Canada’s National Survey on Criminal Victimization: Survey Content Presented by Karen Mihorean, Statistics Canada UNECE-UNODC meeting on Crime Statistics, January 2006 Vienna, Austria
Objectives of the General Social Survey Program • To gather data on trends in Canadian society over time. • To provide information on specific policy issues of current or emerging interest. • Annual survey with rotating topics: • Education; social support; family; time use; criminal victimization
Survey Content • Core content • Used to monitor long term social trends. • Focus content • Used to provide information on current or emerging issues or social problems. • Classification • Allows one to examine how certain segments of the population are affected by the social trend being measured.
Survey content • Fear • Perceptions of the justice system • Precautionary measures • Criminal victimization • Spousal violence • Stalking • Hate-motivated crime
Perceptions of crime • Two general questions • Comparing crime levels in their neighbourhood to others in their area. • Has changed in their neighbourhood. • How safe/worried you feel from crime… • Walking alone in your area after dark. • Waiting for or using public transportation alone after dark. • Home alone in the evening or at night.
Perceptions of crime • Ask how often they partake in the activity. • If they never or seldom do these activities, they are asked: • “If you felt safer from crime, would you walk alone/use public transportation… (more often)?” • Question that measures evening activities.
Perceptions of the justice system • Do you think your local police force does a good job, an average job or a poor job of… • Enforcing the laws; • Promptly responding to calls; • Being approachable and easy to talk to; • Supplying information to the public; • Ensuring the safety of citizens; • Treating people fairly; • Contact with the police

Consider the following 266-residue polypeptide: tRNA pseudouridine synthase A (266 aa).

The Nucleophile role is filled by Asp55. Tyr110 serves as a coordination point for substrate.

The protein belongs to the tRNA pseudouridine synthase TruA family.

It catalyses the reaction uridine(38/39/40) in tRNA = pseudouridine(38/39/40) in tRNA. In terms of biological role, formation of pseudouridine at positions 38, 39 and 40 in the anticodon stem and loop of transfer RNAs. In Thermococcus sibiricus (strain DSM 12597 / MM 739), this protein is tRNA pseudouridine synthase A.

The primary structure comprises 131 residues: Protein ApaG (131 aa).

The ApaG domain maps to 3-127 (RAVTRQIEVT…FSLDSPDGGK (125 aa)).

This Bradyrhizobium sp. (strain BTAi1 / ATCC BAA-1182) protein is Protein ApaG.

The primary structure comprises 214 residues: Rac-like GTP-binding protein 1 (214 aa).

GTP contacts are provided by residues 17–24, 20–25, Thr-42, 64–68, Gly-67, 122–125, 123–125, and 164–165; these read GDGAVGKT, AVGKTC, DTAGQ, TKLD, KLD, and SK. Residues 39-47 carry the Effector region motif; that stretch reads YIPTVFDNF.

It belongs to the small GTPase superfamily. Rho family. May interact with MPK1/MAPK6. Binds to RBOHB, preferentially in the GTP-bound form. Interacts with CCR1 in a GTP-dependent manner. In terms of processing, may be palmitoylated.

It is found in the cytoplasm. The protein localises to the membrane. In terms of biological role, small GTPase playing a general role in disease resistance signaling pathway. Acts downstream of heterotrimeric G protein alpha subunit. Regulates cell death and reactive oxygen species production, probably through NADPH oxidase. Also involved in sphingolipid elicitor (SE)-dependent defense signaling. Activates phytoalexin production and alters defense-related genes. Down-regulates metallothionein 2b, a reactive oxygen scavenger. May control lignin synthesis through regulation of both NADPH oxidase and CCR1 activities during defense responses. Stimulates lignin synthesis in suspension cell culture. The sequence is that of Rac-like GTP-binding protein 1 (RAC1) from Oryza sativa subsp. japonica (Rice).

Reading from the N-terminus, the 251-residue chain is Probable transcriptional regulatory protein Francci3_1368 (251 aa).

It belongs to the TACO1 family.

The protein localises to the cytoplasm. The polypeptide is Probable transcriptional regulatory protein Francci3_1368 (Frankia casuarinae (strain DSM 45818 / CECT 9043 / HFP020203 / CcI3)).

Perceptions of the justice system • Now I would like to ask you a similar question about the Canadian Criminal courts. Are they doing a good job, an average job or a poor job of: • Providing justice quickly; • Helping the victim; • Determining quilt; • Ensuring a fair trial. • Perception of the sentences handed down in court. • Contact with Canadian criminal courts.
Perceptions of the justice system • Do you think that the prison system does a good job, an average job or a poor job of: • Supervising and controlling prisoners; • Helping prisoners become law-abiding citizens. • Do you think that the parole system does a good job, an average job or a poor job of: • Releasing offenders who are not likely to commit another offence; • Supervising offenders.
Protection measures used – ever and past 12 months • Have you ever done any of the following things to protect yourself or your property from crime? Have you ever: • changed your routine, activities, or avoided certain places? • installed new locks or security bars? • installed burglar alarms or motion detector lights? • taken a self-defense course? • changed your phone number? • obtained a dog? • obtained a gun? • changed residence or moved?
Protection measures routinely taken • Do you do any of the following things to make yourself safer from crime? • carry something to defend yourself or to alert other people? • lock the car doors for your personal safety when alone in a car? • when alone and returning to a parked car, check the back seat for intruders before getting into the car? • plan your route with safety in mind? • stay at home at night? • In general, how satisfied are you with your personal safety?